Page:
The most entertaining episode from Federal Reserve Chairman Ben Bernanke's testimony before the House Financial Services Committee this morning came — Surprise! — when Texas Republican and GOP presidential candidate Ron Paul launched into one of his patented long-winded spiels about the evils of the Fed, the senselessness of fiat currencies, and the value of "real" money: silver and gold.
Bernanke took it all in stride. The video above doesn't have reaction shots that are quite as good as this shorter broadcast from ABC, so check them both out. You have to hand it to Bernanke, he seems to enjoy the roastings he gets from Paul, in strange sort of way. And he fires back, ever so gently, at Paul's allegations that we're experiencing 9 percent inflation (according to older pricing measures) when the Bureau of Labor Statistics (BLS) says it's only around 4. (They've been here before.)
The enterprise social network that will do anything to avoid an IPO.
With the frenzy surrounding Facebook's impending initial public offering later this year, you'd think that every startup ultimately wants to do that IPO voodoo. Not so. In fact, it's not clear that Facebook even wants to go public. It's just that it has to many private shareholders now that the SEC is kind of forcing it to. San Francisco-based Yammer is a similar if not exactly quite as lucrative story. Yammer is a sort of Twitter for business — an "enterprise social network." And it just secured a new $85 million venture round. Which it's thinking of as a virtual IPO. The best kind, as it means you don't have to do the actual IPO.
Even better, the business is starting to boom. This is from Forbes:
A few years ago many companies were skeptical of enterprise social networking, now it’s become much more common. Now the industry is in a land grab phase, Sacks says. “Five to ten years from now every company will have an internal social network and maybe an external one as well,” he says. “Five years from now not having a social network in a company will be like not having email or phones.”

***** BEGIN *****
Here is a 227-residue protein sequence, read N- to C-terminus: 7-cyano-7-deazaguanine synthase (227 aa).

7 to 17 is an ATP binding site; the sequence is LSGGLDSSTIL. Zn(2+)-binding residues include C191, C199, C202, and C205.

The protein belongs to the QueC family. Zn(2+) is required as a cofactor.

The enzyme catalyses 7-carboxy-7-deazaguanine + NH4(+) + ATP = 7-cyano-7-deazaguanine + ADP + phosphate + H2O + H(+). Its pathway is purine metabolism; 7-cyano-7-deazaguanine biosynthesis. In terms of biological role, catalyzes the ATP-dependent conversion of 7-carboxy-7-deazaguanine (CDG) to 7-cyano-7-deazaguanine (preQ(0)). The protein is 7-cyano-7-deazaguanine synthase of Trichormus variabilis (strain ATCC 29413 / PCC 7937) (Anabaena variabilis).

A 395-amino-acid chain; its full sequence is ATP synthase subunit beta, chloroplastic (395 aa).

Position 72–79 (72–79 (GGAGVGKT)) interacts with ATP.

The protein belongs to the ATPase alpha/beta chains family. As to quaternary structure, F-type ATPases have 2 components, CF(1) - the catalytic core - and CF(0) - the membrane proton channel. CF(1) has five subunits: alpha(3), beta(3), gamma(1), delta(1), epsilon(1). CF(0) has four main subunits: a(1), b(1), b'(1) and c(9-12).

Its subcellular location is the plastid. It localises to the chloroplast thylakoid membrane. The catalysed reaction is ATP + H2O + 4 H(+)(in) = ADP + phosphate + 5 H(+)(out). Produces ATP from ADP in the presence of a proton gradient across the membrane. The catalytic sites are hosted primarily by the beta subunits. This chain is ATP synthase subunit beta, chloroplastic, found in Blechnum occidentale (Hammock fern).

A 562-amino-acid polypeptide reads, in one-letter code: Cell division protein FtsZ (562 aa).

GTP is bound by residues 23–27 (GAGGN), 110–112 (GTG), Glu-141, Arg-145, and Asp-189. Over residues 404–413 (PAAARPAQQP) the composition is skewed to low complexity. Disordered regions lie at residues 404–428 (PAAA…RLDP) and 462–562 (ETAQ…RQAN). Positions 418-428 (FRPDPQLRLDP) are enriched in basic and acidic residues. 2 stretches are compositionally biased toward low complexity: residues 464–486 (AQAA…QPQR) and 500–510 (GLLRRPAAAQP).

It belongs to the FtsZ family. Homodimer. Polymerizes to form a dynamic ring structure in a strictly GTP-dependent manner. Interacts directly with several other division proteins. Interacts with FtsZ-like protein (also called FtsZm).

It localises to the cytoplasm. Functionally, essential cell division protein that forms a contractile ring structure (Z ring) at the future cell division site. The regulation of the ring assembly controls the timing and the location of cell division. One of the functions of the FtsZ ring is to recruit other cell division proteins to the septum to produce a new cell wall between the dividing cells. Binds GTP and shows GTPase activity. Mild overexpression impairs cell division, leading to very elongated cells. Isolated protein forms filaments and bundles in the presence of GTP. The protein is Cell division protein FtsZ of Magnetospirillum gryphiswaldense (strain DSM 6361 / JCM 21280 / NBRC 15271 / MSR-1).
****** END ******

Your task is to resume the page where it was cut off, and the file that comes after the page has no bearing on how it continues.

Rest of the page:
DAVOS-KLOSTERS/SWITZERLAND, 31JAN09 - Peter Gleick, President, Pacific Institute, USA, speaks during the session 'The Politics of Water' at the Annual Meeting 2009 of the World Economic Forum in Davos, Switzerland, January 31, 2009...Copyright by World Economic Forum.swiss-image.ch/Photo by Remy Steinegger
It's already been widely blogged about, but I'll throw my two cents in. Nick Paumgarten has a lengthy article in the March 5 New Yorker about his first trip to the World Economic Forum in Davos, Switzerland. It's something of a picaresque, in the sense that Paumgarten seems to take it all about half seriously and hangs out with a fair number of Davos attendees who might not fit Samuel Huntington's classic definition of Davos Man. But that's the social-whirl-party-down-oh-look-it's-Chelsea-Clinton aspect.
It's fine, but there are some more interesting parts. Here's my personal favorite:
I walked into a panel one morning in time to hear Kumi Naidoo, the South African human-rights activist who now serves as the executive director of Greenpeace, intone, melodiously, “Those in power ignore the growing frustration and desperation at their own peril.”